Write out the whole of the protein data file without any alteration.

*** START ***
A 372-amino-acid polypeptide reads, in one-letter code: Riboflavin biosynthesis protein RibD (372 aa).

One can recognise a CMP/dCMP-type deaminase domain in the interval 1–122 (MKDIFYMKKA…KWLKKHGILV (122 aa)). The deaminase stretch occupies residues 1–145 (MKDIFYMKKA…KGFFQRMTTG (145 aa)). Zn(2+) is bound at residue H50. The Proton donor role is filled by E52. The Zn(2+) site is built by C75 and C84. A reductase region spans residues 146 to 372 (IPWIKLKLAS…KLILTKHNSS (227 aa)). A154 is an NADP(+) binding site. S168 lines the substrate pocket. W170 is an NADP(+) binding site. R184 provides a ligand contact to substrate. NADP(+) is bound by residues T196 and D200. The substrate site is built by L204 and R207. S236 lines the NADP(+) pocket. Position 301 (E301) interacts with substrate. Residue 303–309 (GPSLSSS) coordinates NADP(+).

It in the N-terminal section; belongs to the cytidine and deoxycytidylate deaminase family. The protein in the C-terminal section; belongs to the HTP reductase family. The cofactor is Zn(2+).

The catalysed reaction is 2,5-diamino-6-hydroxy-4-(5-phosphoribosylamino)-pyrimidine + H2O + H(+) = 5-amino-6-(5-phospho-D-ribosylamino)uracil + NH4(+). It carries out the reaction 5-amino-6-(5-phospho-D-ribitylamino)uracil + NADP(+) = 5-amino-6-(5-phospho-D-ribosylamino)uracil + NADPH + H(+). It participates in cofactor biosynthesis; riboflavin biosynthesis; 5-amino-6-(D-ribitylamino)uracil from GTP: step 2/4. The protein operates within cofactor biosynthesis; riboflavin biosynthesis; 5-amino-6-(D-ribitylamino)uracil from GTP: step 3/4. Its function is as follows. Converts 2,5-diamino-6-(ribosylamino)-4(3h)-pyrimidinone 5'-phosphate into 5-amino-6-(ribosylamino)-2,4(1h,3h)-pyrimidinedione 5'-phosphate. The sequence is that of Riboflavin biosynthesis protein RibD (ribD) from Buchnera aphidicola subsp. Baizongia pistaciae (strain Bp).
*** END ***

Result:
A 372-amino-acid polypeptide reads, in one-letter code: Riboflavin biosynthesis protein RibD (372 aa).

One can recognise a CMP/dCMP-type deaminase domain in the interval 1–122 (MKDIFYMKKA…KWLKKHGILV (122 aa)). The deaminase stretch occupies residues 1–145 (MKDIFYMKKA…KGFFQRMTTG (145 aa)). Zn(2+) is bound at residue H50. The Proton donor role is filled by E52. The Zn(2+) site is built by C75 and C84. A reductase region spans residues 146 to 372 (IPWIKLKLAS…KLILTKHNSS (227 aa)). A154 is an NADP(+) binding site. S168 lines the substrate pocket. W170 is an NADP(+) binding site. R184 provides a ligand contact to substrate. NADP(+) is bound by residues T196 and D200. The substrate site is built by L204 and R207. S236 lines the NADP(+) pocket. Position 301 (E301) interacts with substrate. Residue 303–309 (GPSLSSS) coordinates NADP(+).

It in the N-terminal section; belongs to the cytidine and deoxycytidylate deaminase family. The protein in the C-terminal section; belongs to the HTP reductase family. The cofactor is Zn(2+).

The catalysed reaction is 2,5-diamino-6-hydroxy-4-(5-phosphoribosylamino)-pyrimidine + H2O + H(+) = 5-amino-6-(5-phospho-D-ribosylamino)uracil + NH4(+). It carries out the reaction 5-amino-6-(5-phospho-D-ribitylamino)uracil + NADP(+) = 5-amino-6-(5-phospho-D-ribosylamino)uracil + NADPH + H(+). It participates in cofactor biosynthesis; riboflavin biosynthesis; 5-amino-6-(D-ribitylamino)uracil from GTP: step 2/4. The protein operates within cofactor biosynthesis; riboflavin biosynthesis; 5-amino-6-(D-ribitylamino)uracil from GTP: step 3/4. Its function is as follows. Converts 2,5-diamino-6-(ribosylamino)-4(3h)-pyrimidinone 5'-phosphate into 5-amino-6-(ribosylamino)-2,4(1h,3h)-pyrimidinedione 5'-phosphate. The sequence is that of Riboflavin biosynthesis protein RibD (ribD) from Buchnera aphidicola subsp. Baizongia pistaciae (strain Bp).